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Depakote Birth Defects FAQWhat is Depakote and why is it prescribed?
Depakote, known generically as divalproex, is an anti-seizure oral drug that is used to treat epilepsy or other seizure disorders and bipolar disorder. The active ingredient in both products is valproic acid. (Divalproex is converted to valproic acid in the stomach.)
Depakote was originally manufactured for the purpose of helping treat the manic episodes in those who suffer from manic depressive disorder. For a time, the drug worked wonders for manic depressive disorder, and eventually the conditions for which Depakote was prescribed expanded to include epilepsy, migraine headaches and certain symptoms associated with neuropathy, including chronic pain.
It is sometimes prescribed to treat chronic migraine headaches. Depakote is also used to control seizures, the shaking of Parkinsons disease and also to alleviate the pain of leg cramps nerve damage due to diabetes.
How Does Depakote Work?
The mechanism of action of valproic acid is unknown, but the most popular theory is that valproic acid exerts its effects by increasing the concentration of gamma-aminobutyric acid (GABA) in the brain. GABA is a neurotransmitter, a chemical that nerves use to communicate with one another. GABA inhibits the transmission of these signals and it reduces nervous excitation.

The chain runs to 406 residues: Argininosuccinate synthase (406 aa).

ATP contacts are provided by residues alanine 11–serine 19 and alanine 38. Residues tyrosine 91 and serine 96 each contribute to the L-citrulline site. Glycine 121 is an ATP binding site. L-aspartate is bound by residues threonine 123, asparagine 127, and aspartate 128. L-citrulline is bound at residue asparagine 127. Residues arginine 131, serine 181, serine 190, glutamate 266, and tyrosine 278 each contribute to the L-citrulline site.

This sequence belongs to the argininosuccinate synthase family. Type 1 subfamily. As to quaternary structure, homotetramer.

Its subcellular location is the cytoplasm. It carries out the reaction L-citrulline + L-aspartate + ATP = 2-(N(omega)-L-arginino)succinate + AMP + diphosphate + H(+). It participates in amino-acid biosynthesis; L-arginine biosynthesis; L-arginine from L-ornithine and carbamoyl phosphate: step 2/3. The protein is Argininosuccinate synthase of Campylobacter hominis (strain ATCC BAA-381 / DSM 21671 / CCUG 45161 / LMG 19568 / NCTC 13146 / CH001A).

When was Depakote approved?
The FDA approved valproic acid in February 1978 and divalproex in March 1983. By 2006, valproic acid was the second most commonly prescribed epilepsy drug.
Has the manufacturer included warnings on the Depakote label?
Since 2006 a black box warning has been on the label of Depakote, made by Abbot Laboratories, warning about potential birth defects associated with use of the drug during pregnancy. As well, there is a black box warning for the following conditions:
- Hepatotoxicity (liver damage)
- Teratogenicity (fetal harm)
- Pancreatitis (inflammation or infection of the pancreas)
What are Depakote Side Effects?
The most severe side effects are serious and irreversible birth defects (see below). People who take this drug may experience a variety of side effects, from mild to severe. Side effects include:
- decreased coordination
- weight gain
- increased appetite
- abnormal dreams
- loss of appetite
- dark urine
Women should not stop taking any drug without consulting their physician. Women with epilepsy are advised to have a discussion with their doctor about seizure medications at least six months before becoming pregnant. According to new guidelines developed by the American Academy of Neurology (AAN) and the American Epilepsy Society, "WebMD Health News" (April 27), women should avoid taking Depakote (valproate) during pregnancy if possible.
The FDA says, however, that Depakote and similar drugs should not be used in women who are planning a pregnancy, and that birth control should be used by all women of childbearing age who are taking the drugs. The FDA has reported neural tube defects, which often develop before a woman even knows she is pregnant.
What are other Depakote birth defects?